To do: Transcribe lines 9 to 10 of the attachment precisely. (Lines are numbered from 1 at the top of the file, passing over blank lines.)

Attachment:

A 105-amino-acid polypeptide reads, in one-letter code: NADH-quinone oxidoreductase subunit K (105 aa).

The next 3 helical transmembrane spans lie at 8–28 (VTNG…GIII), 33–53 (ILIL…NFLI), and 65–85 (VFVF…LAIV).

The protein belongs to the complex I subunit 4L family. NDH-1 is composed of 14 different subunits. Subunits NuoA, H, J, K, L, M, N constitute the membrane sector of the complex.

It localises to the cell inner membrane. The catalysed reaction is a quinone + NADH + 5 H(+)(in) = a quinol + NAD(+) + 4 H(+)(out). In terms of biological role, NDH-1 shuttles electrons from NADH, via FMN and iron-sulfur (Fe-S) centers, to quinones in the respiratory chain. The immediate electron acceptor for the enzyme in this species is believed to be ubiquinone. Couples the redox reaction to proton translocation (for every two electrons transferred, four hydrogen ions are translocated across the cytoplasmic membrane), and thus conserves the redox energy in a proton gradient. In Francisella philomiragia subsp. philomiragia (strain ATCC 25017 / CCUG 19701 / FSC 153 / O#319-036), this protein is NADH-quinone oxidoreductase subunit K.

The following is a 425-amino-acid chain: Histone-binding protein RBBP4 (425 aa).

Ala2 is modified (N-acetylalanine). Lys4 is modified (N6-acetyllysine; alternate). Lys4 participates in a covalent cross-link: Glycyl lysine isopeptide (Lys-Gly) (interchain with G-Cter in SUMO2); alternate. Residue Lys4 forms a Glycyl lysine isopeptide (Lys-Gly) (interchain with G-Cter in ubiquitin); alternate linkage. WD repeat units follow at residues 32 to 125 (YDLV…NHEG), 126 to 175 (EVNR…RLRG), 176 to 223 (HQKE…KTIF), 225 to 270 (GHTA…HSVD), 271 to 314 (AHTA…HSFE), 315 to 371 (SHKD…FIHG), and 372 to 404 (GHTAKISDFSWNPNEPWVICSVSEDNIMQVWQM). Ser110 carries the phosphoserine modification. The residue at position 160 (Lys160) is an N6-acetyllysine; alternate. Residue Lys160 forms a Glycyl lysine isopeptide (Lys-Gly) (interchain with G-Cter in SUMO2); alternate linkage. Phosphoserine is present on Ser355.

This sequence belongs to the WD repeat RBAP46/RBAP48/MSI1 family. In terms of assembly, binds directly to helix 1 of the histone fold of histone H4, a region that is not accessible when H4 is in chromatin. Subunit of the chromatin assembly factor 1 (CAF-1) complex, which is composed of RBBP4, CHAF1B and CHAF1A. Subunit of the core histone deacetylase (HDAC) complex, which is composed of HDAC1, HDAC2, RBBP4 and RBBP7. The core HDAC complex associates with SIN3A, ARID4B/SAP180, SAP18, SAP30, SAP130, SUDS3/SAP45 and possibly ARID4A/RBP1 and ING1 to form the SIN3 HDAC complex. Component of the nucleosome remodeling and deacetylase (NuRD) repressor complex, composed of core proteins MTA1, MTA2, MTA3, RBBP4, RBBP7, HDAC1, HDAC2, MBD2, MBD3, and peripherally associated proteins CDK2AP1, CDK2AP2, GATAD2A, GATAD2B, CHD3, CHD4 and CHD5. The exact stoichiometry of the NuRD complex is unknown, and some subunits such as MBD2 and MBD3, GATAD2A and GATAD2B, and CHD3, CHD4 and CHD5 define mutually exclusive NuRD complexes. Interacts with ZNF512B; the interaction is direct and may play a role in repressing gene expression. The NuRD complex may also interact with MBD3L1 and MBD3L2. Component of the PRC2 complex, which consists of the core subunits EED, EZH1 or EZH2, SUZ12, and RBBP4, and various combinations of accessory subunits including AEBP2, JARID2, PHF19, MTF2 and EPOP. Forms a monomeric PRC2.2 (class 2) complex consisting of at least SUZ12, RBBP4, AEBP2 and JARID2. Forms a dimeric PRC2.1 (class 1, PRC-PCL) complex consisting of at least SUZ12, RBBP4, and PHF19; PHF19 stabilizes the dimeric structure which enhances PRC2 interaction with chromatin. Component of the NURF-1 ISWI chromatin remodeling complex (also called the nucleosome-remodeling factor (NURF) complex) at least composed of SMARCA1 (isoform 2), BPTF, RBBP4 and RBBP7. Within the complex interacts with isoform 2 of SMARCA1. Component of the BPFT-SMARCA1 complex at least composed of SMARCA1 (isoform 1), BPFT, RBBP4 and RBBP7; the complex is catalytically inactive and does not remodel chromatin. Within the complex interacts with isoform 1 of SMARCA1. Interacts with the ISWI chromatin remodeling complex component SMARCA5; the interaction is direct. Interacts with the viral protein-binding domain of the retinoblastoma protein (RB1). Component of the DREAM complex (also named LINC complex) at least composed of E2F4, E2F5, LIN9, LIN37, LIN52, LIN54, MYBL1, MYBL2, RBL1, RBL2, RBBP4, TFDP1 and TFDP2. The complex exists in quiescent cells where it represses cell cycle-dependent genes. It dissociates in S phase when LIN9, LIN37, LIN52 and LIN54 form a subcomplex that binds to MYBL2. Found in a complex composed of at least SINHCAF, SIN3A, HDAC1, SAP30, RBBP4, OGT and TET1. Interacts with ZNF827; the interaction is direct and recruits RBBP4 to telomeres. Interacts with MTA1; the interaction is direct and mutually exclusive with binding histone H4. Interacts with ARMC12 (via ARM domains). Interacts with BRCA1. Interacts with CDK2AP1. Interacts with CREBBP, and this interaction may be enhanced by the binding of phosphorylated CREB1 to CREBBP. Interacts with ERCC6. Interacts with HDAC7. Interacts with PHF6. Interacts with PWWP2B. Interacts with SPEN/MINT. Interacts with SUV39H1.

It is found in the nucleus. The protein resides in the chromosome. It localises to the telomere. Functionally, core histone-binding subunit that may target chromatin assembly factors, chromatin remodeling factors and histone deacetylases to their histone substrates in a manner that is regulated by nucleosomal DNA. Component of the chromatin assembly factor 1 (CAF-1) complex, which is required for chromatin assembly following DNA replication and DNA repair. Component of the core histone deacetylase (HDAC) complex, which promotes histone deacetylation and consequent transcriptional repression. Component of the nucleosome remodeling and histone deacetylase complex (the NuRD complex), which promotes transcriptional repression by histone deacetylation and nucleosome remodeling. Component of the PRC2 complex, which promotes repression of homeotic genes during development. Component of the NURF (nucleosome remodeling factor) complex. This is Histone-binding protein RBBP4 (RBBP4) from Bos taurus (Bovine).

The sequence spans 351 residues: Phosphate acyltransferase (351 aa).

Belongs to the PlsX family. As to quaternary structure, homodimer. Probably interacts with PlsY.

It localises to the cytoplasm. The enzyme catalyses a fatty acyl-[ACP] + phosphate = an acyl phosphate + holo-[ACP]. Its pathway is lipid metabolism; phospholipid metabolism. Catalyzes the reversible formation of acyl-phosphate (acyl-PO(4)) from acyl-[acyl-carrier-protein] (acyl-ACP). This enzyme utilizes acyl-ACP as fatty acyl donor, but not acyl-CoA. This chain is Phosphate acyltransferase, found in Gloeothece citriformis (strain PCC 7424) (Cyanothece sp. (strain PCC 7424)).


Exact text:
The sequence spans 351 residues: Phosphate acyltransferase (351 aa).

Belongs to the PlsX family. As to quaternary structure, homodimer. Probably interacts with PlsY.